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Sunset Photography Tips

Here are a few top tips for Sunset photography with your Pentax camera

Posted: 26/04/2013 - 00:00


Photo by David Clapp

At this time of year, the sun sets at around 8.30 in the evening, giving you the perfect opportunity to head out in the evening and capture some stunning sunset shots with your Pentax kit. Wait much longer, and you'll be out until gone 9.00pm to get a decent sunset shot.

DSLRs: If you're using a DSLR then you have a couple of choices for lenses. You can either go for a wide angle lens, which will enable you to capture more of a landscape scene as well as the sunset, or you can go for a zoom lens and make the sun itself the main focus of your shots.

A graduated filter will be handy for balancing your exposure. Silhouetted landscapes can also look good in sunset photography.

Compacts: Some Pentax compacts, like the Optio VS20, have a sunset mode, which will help you to create that orange glow associated with the time of day.

Metering: You may like sunsets but they can confuse your camera if you meter from the sun. Instead, move your camera so the sun is just out of frame, take a reading and use exposure lock.

Timing: Sunset photography requires some thought as to where you'll be when the sun starts to disappear for the night. It helps to know where the sun will set in your area so you can head out and find a great location beforehand. You also need to arrive well before the sun begins otherwise you'll be setting your kit up as the sun sets and as a result you'll miss your shots.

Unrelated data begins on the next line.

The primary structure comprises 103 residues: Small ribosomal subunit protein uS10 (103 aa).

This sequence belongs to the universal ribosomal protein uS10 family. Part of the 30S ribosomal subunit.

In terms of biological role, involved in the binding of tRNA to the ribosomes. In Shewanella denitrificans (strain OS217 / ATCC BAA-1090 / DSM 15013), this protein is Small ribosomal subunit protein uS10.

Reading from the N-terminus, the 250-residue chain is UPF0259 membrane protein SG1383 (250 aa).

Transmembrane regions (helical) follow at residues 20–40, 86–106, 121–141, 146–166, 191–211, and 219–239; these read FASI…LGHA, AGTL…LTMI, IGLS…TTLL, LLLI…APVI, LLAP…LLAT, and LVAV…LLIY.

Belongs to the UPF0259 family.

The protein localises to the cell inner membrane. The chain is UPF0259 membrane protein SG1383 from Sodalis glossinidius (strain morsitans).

Weather conditions: A cloudy sky will add interest to the shot, but too cloudy, and you won't be able to see much. A cloud free sky is great for colour, but a few clouds here and there will add texture and create interesting patterns.

Safety: Remember that you should never look directly at the sun through your camera lens. You can use something solid to shield the lens from the direct sun, or wait the sun is very low in the sky and diffused by haze, cloud and pollution.

Composition: The middle of the shot isn't always the best place to put the sun. Try experimenting with different compositions. If there's something particularly interesting in the landscape, bring the horizon up. If the sky looks spectacular but the ground is a little boring, bring your horizon line down. Try placing the sun to the left or right to make the shot more pleasing to the eye.

Members photos with related tags: Sunset,Dusk

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